Ad blocker interference detected!
Wikia is a free-to-use site that makes money from advertising. We have a modified experience for viewers using ad blockers
Wikia is not accessible if you’ve made further modifications. Remove the custom ad blocker rule(s) and the page will load as expected.
by user HoopsAddict.com
The tune of the Cleveland Cavaliers season is changing and it’s due to Anderson Varejo’s stifling defense, this strong play of this season’s best trade deadline pickup Flip Murray, and, of course, the continued brilliance of LeBron James. Not since Mark Price and Brad Daugherty were healthy and rocking Richfield have I felt so good about a Cavs team. Just a little over one week ago I was seriously considering forsaking the current Cavs as I was unable to love one of the softest teams I had ever seen. Then LeBron survived his second round with Kobe and the Cavs began one of the most exciting weeks of their recent history.
A week that changed them from a team stumbling into the playoffs to a team surging in.
On March 14th the Cavs went into the locker room at Dallas with a 19 point half-time lead. Dirk Nowitzki was having one of his worst nights of the year, shooting 1 for 9 and Zydrunas Ilgauskas was running a big man clinic on Desagana Diop the likes of which hasn’t been seen since Hakeem got revenge on David Robinson for stealing his MVP trophy in the 1995 Western Conference Finals. I should have been elated. However, I had been watching the Cavs all year and I knew this wouldn’t last. A 27-8 third quarter run by the Mavericks confirmed my fears and the Cavs entered the fourth quarter tied. The Mavericks continued their comeback and eventually won 91-87.
I couldn’t take it anymore.
I had stuck with this franchise through Shawn Kemp, Randy Wittman, and Ricky Davis. I am probably one of 200 people who actually watched Smush Parker start his career in Cleveland. I had never turned my back on this team, even when they probably deserved it. But through those lean years, those teams were supposed to stink. This year’s team has talent, including one of the top 5 players in the league. They had a 19 point lead on a potential 60 win team at that team’s arena and then, for the umpteenth time this year, they crumbled showing such softness that the Mavericks were out muscling them with a small lineup (Avery Johnson wisely benched Diop for the second half). I was at the end of my rope. The next game, versus Portland, I didn’t even check the score. I didn’t care if we won, because it didn’t prove anything to me.
Then, the Lakers came to town.
You may recall that earlier this season, the Cavs lost to the Lakers in Los Angeles after LeBron missed some late free throws that would have given the Cavs the lead and then missed a buzzer beater that could’ve won it. You may also recall that Kobe overcame a terrible game to score the Lakers last six points including the eventual game-winner. It was after this game that all of the talk started about LeBron’s lack of a killer instinct and his inability in the clutch. The talk seemed to get to him, as well as the entire team, as that game began the Cavs trend of wilting under the slightest amount of pressure. As more close games were lost and large leads were blown, the team’s confidence in its ability to close games eroded to the point where it looked like Cleveland had completely lost any sign of confidence in their game against Dallas.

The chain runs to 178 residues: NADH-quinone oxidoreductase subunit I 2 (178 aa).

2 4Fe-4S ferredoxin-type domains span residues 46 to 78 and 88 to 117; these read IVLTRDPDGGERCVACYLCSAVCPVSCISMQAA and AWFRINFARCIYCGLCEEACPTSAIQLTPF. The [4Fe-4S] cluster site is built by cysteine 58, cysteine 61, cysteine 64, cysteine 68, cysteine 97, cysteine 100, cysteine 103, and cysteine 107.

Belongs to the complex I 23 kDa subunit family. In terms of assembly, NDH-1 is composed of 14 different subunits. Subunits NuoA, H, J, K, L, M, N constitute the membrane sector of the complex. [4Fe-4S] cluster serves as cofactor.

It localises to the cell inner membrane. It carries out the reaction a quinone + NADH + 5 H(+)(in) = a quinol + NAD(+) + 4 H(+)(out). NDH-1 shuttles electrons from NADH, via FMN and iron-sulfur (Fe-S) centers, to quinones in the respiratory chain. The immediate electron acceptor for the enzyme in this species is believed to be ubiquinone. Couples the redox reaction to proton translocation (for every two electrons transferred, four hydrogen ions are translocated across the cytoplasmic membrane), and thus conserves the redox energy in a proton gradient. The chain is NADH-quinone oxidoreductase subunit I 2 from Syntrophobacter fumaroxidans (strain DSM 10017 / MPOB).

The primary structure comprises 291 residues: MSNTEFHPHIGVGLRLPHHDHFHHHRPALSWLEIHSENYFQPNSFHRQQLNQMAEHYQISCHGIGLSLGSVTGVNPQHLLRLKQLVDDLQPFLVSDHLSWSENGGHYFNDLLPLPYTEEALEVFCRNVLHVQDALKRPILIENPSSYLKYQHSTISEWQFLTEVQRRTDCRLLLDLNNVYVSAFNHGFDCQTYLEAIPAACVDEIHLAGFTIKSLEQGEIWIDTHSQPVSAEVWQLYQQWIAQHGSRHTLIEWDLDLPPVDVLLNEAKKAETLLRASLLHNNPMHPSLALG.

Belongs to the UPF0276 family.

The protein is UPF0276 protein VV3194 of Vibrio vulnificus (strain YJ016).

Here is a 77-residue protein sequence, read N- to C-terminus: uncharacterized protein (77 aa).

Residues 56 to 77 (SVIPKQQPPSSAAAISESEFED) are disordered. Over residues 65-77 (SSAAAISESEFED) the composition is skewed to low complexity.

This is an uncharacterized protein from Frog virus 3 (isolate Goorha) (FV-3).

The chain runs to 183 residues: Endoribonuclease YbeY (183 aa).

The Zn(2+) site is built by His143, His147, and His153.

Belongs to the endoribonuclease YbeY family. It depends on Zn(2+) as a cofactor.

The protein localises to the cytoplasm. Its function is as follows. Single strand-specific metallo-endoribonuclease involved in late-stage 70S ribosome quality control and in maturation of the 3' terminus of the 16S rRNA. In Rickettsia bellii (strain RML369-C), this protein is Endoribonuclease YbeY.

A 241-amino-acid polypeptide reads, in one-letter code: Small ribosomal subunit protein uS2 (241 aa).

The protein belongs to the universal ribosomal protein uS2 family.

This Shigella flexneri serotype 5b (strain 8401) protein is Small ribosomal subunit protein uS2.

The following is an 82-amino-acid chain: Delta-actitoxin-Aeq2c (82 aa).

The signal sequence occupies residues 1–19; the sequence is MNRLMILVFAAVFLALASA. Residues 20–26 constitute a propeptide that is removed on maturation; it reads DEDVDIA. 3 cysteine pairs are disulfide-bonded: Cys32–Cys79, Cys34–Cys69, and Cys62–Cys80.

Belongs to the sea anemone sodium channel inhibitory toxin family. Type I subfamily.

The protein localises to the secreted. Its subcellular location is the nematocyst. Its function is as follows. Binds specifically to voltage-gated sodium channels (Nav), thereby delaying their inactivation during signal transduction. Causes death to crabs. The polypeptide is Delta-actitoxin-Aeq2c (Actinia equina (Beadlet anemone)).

When the Cavs entered the fourth quarter down by 11 to Los Angeles it seemed history wouldn’t get a chance to be repeated. Amidst all of the LeBron vs. Kobe talk, however, a new hero emerged, and with him, a new Cavaliers team. While LeBron scored only five fourth quarter points, Flip Murray put the Cavs on his back by scoring 14. Every time Flip touched the ball he drove the lane, constantly attacking a team with a huge void in its center. On his final drive, Flip drew a foul, and made 1-of-2 free throws to break a tie game and put the Cavs up one, setting up a chance for Kobe to again prove his blood is ice cold and knock the final wobbly leg out from under the Cavs’s confidence. But Kobe wouldn’t get that chance, thanks to some of the best inbound pass defense by Anderson Varejo that I’ve ever seen. Kobe got open twice, but inbounder Luke Walton couldn’t see him over the bouncing Brazilian. By the time Walton finally got the ball in Kobe was 30 feet away from the basket and facing the wrong way, forcing him to heave up a prayer that missed. LeBron and the Cavs had survived Black Mamba Part II and had come full circle from the first encounter. The team seemed galvanized, and, even though he was secondary in the comeback, LeBron was vindicated.
In the next game, against Charlotte, the Cavs were torn apart by Raymond Felton and couldn’t put the Bobcats away. Trailing by three with 10 seconds left LeBron hit Flip with an insane cross-court pass from the timeline that Flip parlayed into a game-tying three as the buzzer sounded which set up LeBron’s first game winner at the buzzer in overtime.
Over those two games the Cavs learned how to play in the fourth quarter and LeBron got the “clutch monkey” off of his back. The result has been a team playing loose, relaxed and with confidence that they can win in the fourth quarter.
In their next two games against Boston and Houston, the Cavs entered the fourth quarter trailing but raised their game to pull out the win.
With 12 games remaining the Cavs are riding a 5 game win streak and are one win away from matching last year’s win total. Their magic number is 2 to clinch a playoff birth and it is honestly amazing that they even have a magic number considering where they were coming off that Dallas game.
While figuring out how to close out games it appears the Cavs have also learned how to close out the season.
Thu 03/30/06, 4:51 am EST